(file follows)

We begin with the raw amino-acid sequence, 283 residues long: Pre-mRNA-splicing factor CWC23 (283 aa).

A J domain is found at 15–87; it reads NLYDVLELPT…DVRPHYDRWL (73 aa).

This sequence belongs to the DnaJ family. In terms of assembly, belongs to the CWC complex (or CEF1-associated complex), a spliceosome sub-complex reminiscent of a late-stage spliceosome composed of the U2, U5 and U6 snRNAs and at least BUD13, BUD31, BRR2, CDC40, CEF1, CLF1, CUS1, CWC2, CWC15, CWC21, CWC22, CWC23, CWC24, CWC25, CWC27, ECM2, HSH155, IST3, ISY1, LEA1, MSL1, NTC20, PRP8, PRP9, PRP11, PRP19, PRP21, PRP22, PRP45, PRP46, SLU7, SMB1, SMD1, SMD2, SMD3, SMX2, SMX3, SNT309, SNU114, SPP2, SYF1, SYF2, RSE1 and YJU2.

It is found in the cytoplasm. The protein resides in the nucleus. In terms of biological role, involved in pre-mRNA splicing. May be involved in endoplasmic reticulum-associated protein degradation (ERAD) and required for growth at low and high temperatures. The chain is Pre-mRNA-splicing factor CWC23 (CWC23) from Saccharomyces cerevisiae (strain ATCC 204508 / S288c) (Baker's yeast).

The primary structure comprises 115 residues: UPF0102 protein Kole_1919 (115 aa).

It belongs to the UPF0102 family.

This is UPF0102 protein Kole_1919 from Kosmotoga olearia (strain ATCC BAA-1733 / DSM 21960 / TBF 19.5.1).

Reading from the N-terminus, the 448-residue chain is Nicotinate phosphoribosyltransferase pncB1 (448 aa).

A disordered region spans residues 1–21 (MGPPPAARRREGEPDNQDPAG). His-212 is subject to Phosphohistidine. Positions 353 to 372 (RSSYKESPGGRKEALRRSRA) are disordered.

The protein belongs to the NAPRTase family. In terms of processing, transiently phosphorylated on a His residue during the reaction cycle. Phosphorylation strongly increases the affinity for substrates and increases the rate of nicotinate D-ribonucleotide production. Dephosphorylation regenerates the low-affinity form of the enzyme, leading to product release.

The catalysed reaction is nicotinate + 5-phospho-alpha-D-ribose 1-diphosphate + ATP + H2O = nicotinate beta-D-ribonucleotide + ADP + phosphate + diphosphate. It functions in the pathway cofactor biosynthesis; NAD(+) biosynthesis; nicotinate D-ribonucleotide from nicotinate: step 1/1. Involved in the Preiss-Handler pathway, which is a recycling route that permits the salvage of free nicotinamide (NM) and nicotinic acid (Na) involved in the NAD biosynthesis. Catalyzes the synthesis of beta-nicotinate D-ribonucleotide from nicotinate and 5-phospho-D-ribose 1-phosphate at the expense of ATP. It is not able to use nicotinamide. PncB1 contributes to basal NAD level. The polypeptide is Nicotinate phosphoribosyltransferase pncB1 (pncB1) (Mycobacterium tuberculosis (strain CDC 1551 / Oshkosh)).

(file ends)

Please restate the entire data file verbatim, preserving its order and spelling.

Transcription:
We begin with the raw amino-acid sequence, 283 residues long: Pre-mRNA-splicing factor CWC23 (283 aa).

A J domain is found at 15–87; it reads NLYDVLELPT…DVRPHYDRWL (73 aa).

This sequence belongs to the DnaJ family. In terms of assembly, belongs to the CWC complex (or CEF1-associated complex), a spliceosome sub-complex reminiscent of a late-stage spliceosome composed of the U2, U5 and U6 snRNAs and at least BUD13, BUD31, BRR2, CDC40, CEF1, CLF1, CUS1, CWC2, CWC15, CWC21, CWC22, CWC23, CWC24, CWC25, CWC27, ECM2, HSH155, IST3, ISY1, LEA1, MSL1, NTC20, PRP8, PRP9, PRP11, PRP19, PRP21, PRP22, PRP45, PRP46, SLU7, SMB1, SMD1, SMD2, SMD3, SMX2, SMX3, SNT309, SNU114, SPP2, SYF1, SYF2, RSE1 and YJU2.

It is found in the cytoplasm. The protein resides in the nucleus. In terms of biological role, involved in pre-mRNA splicing. May be involved in endoplasmic reticulum-associated protein degradation (ERAD) and required for growth at low and high temperatures. The chain is Pre-mRNA-splicing factor CWC23 (CWC23) from Saccharomyces cerevisiae (strain ATCC 204508 / S288c) (Baker's yeast).

The primary structure comprises 115 residues: UPF0102 protein Kole_1919 (115 aa).

It belongs to the UPF0102 family.

This is UPF0102 protein Kole_1919 from Kosmotoga olearia (strain ATCC BAA-1733 / DSM 21960 / TBF 19.5.1).

Reading from the N-terminus, the 448-residue chain is Nicotinate phosphoribosyltransferase pncB1 (448 aa).

A disordered region spans residues 1–21 (MGPPPAARRREGEPDNQDPAG). His-212 is subject to Phosphohistidine. Positions 353 to 372 (RSSYKESPGGRKEALRRSRA) are disordered.

The protein belongs to the NAPRTase family. In terms of processing, transiently phosphorylated on a His residue during the reaction cycle. Phosphorylation strongly increases the affinity for substrates and increases the rate of nicotinate D-ribonucleotide production. Dephosphorylation regenerates the low-affinity form of the enzyme, leading to product release.

The catalysed reaction is nicotinate + 5-phospho-alpha-D-ribose 1-diphosphate + ATP + H2O = nicotinate beta-D-ribonucleotide + ADP + phosphate + diphosphate. It functions in the pathway cofactor biosynthesis; NAD(+) biosynthesis; nicotinate D-ribonucleotide from nicotinate: step 1/1. Involved in the Preiss-Handler pathway, which is a recycling route that permits the salvage of free nicotinamide (NM) and nicotinic acid (Na) involved in the NAD biosynthesis. Catalyzes the synthesis of beta-nicotinate D-ribonucleotide from nicotinate and 5-phospho-D-ribose 1-phosphate at the expense of ATP. It is not able to use nicotinamide. PncB1 contributes to basal NAD level. The polypeptide is Nicotinate phosphoribosyltransferase pncB1 (pncB1) (Mycobacterium tuberculosis (strain CDC 1551 / Oshkosh)).